UnitedHealthcare shifts colonoscopy requirements from controversial ‘prior authorization' to ‘advance notification'

The insurance company shifted its colonoscopy requirement to a different approach on the day it was set to start.

UnitedHealthcare shifts colonoscopy requirements from controversial ‘prior authorization' to ‘advance notification'


UnitedHealthcare changed its approach on the day that it was going to introduce a new policy for endoscopy, which included colonoscopies.

UnitedHealthcare announced on Thursday that it would no longer require "prior authorizations" for commercial beneficiaries who wish to undergo non-screening endoscopies or colonoscopies. The insurer will instead require 'advance notification' for these services.

UnitedHealthcare requires that providers collect and submit patient data online or over the phone to UnitedHealthcare before performing any procedure. The policy of the insurer regarding routine colonoscopy screenings has not changed.

UnitedHealthcare says that providers who notify them in advance will be eligible to participate in the Gold Card Program, which will be implemented by next year. The program will allow care provider groups who meet eligibility requirements to eliminate prior authorization for most procedures.

In a statement released on Thursday, a spokesperson for UnitedHealthcare said that the process of Advance Notification, instead of Prior Authorization for non-screening or non-emergent GI procedures, will begin immediately. This Advance Notification won't result in a denial of treatment for clinical reasons, or failure to notify. It will also help educate doctors who don't follow clinical best practices. The UnitedHealthcare Gold Card Program will not be available to provider groups that do not provide advance notification within this time period.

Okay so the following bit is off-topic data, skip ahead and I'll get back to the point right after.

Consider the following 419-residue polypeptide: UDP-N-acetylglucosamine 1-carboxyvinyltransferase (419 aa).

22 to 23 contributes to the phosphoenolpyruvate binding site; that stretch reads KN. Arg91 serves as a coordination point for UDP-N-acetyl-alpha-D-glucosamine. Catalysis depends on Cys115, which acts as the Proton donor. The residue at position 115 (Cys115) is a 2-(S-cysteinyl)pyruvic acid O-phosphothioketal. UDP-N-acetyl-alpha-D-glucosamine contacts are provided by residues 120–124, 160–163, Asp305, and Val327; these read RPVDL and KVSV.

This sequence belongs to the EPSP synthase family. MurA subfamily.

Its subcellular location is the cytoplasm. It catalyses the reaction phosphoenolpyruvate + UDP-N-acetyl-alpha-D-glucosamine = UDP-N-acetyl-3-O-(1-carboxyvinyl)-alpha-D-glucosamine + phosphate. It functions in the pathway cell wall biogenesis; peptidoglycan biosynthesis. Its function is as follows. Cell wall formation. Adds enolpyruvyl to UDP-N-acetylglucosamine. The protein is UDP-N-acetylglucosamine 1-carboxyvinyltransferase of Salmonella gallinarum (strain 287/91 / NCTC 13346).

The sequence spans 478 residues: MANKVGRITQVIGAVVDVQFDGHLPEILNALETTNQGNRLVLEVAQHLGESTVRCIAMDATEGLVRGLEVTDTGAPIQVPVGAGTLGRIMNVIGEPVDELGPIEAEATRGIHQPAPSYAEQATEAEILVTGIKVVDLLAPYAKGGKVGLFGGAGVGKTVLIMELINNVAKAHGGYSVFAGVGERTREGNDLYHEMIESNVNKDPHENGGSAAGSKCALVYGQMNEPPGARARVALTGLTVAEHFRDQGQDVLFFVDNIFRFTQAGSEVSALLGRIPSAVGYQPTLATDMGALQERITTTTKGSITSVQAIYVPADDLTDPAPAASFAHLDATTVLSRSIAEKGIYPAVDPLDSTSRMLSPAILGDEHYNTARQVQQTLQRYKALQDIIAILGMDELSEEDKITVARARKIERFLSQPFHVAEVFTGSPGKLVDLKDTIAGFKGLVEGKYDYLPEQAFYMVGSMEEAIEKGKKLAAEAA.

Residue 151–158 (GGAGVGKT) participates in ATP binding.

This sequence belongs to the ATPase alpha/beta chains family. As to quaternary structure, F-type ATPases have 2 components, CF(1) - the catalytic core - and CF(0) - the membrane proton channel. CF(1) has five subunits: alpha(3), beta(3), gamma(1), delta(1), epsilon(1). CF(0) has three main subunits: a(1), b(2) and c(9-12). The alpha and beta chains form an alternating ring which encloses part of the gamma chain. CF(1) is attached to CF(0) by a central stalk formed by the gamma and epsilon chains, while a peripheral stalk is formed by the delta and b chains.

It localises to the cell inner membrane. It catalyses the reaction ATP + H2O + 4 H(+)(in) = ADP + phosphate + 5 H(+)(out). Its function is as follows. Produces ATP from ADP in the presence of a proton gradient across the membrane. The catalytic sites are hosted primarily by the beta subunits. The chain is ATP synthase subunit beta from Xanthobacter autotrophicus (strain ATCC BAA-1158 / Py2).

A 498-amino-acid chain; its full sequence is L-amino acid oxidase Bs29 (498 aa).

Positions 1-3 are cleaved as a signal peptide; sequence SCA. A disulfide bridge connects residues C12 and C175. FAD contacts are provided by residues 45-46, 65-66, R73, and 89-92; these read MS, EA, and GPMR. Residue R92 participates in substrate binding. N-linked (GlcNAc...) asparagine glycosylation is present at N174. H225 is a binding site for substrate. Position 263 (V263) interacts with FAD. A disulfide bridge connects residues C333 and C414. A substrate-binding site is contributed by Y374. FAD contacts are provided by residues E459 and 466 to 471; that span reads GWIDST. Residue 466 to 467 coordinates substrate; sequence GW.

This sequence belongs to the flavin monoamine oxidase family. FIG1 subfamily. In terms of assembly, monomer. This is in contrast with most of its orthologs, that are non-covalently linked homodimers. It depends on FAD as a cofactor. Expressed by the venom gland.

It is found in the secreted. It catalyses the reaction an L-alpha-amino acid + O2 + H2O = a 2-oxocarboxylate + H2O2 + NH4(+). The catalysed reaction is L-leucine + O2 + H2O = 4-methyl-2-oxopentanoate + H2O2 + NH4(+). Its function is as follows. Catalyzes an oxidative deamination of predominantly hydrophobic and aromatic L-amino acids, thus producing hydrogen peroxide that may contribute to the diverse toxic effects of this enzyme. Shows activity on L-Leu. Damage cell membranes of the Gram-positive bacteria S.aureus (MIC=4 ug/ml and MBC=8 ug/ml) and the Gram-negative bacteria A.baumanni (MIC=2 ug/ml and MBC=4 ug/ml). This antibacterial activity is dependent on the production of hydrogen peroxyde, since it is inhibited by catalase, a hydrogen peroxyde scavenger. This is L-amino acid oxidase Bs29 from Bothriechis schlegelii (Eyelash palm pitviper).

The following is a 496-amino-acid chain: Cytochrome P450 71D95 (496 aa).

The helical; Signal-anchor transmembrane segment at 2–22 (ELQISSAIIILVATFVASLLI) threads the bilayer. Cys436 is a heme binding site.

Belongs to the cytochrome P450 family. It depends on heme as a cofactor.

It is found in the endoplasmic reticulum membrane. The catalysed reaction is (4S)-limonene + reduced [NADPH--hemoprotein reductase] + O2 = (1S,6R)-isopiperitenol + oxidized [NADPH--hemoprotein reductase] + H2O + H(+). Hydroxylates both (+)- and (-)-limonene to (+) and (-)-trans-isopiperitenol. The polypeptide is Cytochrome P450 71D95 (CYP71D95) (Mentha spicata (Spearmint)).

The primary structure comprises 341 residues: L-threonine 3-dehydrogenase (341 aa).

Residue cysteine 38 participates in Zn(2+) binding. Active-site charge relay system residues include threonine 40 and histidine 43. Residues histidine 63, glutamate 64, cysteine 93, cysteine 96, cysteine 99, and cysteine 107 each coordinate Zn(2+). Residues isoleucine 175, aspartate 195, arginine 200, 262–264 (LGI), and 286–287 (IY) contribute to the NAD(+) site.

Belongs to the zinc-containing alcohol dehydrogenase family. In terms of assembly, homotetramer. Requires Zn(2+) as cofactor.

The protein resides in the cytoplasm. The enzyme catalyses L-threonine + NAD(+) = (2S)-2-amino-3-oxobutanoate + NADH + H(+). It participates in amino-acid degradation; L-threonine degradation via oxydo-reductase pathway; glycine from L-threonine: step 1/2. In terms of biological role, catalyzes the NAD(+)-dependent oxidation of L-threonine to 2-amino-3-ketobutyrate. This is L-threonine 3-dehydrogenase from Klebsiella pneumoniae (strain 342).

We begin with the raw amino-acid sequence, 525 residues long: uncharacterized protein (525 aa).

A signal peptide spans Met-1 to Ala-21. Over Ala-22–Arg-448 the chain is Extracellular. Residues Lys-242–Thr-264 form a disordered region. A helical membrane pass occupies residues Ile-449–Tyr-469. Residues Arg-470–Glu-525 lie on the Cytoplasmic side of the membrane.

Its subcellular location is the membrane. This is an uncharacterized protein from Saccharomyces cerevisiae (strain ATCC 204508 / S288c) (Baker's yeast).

UnitedHealthcare's prior authorization plan would have required the enrollee to either pre-approve or pay for a particular procedure.

UnitedHealthcare stated in a fact sheet for healthcare providers that "advance notice" does not lead to denial of treatment for clinical reasons, or failure to notify, and it will educate those providers who do not follow clinical best practices. It says that up to one third of upper gastrointestinal procedures, and "almost half of colonoscopies performed without screening for common conditions", are not in line with clinical guidelines.

Insurance company said colonoscopies are overused, which exposes patients to unnecessary costs and risks. That's why they planned to require authorizations in advance. The plan was criticized by the medical community because it could delay urgent procedures for those who need them. This is especially true at a time where colorectal cases are on the rise among young adults in the United States.

Some medical groups are also concerned about the "advance notice" process.

The American Gastroenterological Association expressed concern Thursday about the potential burden that the 'advance notice' process could place on physicians and medical staff. This is especially true as many gastrointestinal practices are seeing an increase in patients who have 'caught up' with procedures that had been postponed due to the Covid-19 Pandemic.

In a press release, Dr. Barbara Jung said that UnitedHealthcare's hasty approach to implementing a policy which will control access for patients to life-saving medical procedures is contrary to common sense.

Early in May, a number of leading medical groups, including the American College of Physicians and the American Society for Gastrointestinal Endoscopy, wrote to UnitedHealth Group CEO, Sir Andrew Witty, urging him not to implement a program of prior authorization.

They wrote: 'It's flawed and misguided, and it will harm patients. It'll limit access to health care for vulnerable groups, delay the diagnosis of colorectal carcinoma in younger populations and increase unnecessary physician and practice workload.'

Three groups met in late May with UnitedHealthcare at their request to discuss the delay of the prior authorization process in exchange for a 'advance notice' system, which they described as being 'poorly outlined'.

"Unfortunately, the administrative process that UHC presented verbally in our meeting is poorly defined and complex." In a statement, they stated that the GI societies were not able to evaluate the UHC proposal properly with the information provided. 'A pause on the launch of UHC’s prior authorization policy by June 1 requires that the GI Societies publicly support this alternative proposition by early next week. We cannot comply with this unreasonable request. Our patients' lives are at risk.